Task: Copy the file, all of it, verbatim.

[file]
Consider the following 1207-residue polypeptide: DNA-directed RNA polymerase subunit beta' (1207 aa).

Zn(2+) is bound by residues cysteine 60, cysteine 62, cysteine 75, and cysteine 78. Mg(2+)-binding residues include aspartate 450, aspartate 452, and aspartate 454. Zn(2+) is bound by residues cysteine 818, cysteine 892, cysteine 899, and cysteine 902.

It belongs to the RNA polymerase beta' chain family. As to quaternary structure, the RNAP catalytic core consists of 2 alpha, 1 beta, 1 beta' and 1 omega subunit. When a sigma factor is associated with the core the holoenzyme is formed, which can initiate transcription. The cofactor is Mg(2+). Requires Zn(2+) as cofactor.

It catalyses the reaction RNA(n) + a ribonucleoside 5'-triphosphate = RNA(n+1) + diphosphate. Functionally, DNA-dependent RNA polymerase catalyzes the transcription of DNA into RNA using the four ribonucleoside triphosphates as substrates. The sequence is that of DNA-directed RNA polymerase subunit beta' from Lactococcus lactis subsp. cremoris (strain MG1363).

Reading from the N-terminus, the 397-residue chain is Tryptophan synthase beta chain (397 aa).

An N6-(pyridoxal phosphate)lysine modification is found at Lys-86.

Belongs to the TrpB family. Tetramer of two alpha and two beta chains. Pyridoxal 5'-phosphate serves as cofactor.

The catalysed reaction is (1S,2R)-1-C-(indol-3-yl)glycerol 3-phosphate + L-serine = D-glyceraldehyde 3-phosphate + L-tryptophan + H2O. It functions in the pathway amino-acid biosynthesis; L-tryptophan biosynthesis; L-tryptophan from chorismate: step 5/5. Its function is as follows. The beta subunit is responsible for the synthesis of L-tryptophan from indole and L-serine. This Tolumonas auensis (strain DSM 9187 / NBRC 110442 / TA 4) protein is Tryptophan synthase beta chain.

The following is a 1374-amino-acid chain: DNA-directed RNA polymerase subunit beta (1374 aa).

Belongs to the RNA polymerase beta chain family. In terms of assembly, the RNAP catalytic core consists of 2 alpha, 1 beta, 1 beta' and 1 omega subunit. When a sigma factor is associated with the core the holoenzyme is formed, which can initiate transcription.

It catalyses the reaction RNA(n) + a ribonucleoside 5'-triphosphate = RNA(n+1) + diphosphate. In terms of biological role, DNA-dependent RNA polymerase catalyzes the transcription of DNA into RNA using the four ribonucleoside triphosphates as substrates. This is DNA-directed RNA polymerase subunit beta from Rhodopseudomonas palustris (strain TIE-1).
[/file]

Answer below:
Consider the following 1207-residue polypeptide: DNA-directed RNA polymerase subunit beta' (1207 aa).

Zn(2+) is bound by residues cysteine 60, cysteine 62, cysteine 75, and cysteine 78. Mg(2+)-binding residues include aspartate 450, aspartate 452, and aspartate 454. Zn(2+) is bound by residues cysteine 818, cysteine 892, cysteine 899, and cysteine 902.

It belongs to the RNA polymerase beta' chain family. As to quaternary structure, the RNAP catalytic core consists of 2 alpha, 1 beta, 1 beta' and 1 omega subunit. When a sigma factor is associated with the core the holoenzyme is formed, which can initiate transcription. The cofactor is Mg(2+). Requires Zn(2+) as cofactor.

It catalyses the reaction RNA(n) + a ribonucleoside 5'-triphosphate = RNA(n+1) + diphosphate. Functionally, DNA-dependent RNA polymerase catalyzes the transcription of DNA into RNA using the four ribonucleoside triphosphates as substrates. The sequence is that of DNA-directed RNA polymerase subunit beta' from Lactococcus lactis subsp. cremoris (strain MG1363).

Reading from the N-terminus, the 397-residue chain is Tryptophan synthase beta chain (397 aa).

An N6-(pyridoxal phosphate)lysine modification is found at Lys-86.

Belongs to the TrpB family. Tetramer of two alpha and two beta chains. Pyridoxal 5'-phosphate serves as cofactor.

The catalysed reaction is (1S,2R)-1-C-(indol-3-yl)glycerol 3-phosphate + L-serine = D-glyceraldehyde 3-phosphate + L-tryptophan + H2O. It functions in the pathway amino-acid biosynthesis; L-tryptophan biosynthesis; L-tryptophan from chorismate: step 5/5. Its function is as follows. The beta subunit is responsible for the synthesis of L-tryptophan from indole and L-serine. This Tolumonas auensis (strain DSM 9187 / NBRC 110442 / TA 4) protein is Tryptophan synthase beta chain.

The following is a 1374-amino-acid chain: DNA-directed RNA polymerase subunit beta (1374 aa).

Belongs to the RNA polymerase beta chain family. In terms of assembly, the RNAP catalytic core consists of 2 alpha, 1 beta, 1 beta' and 1 omega subunit. When a sigma factor is associated with the core the holoenzyme is formed, which can initiate transcription.

It catalyses the reaction RNA(n) + a ribonucleoside 5'-triphosphate = RNA(n+1) + diphosphate. In terms of biological role, DNA-dependent RNA polymerase catalyzes the transcription of DNA into RNA using the four ribonucleoside triphosphates as substrates. This is DNA-directed RNA polymerase subunit beta from Rhodopseudomonas palustris (strain TIE-1).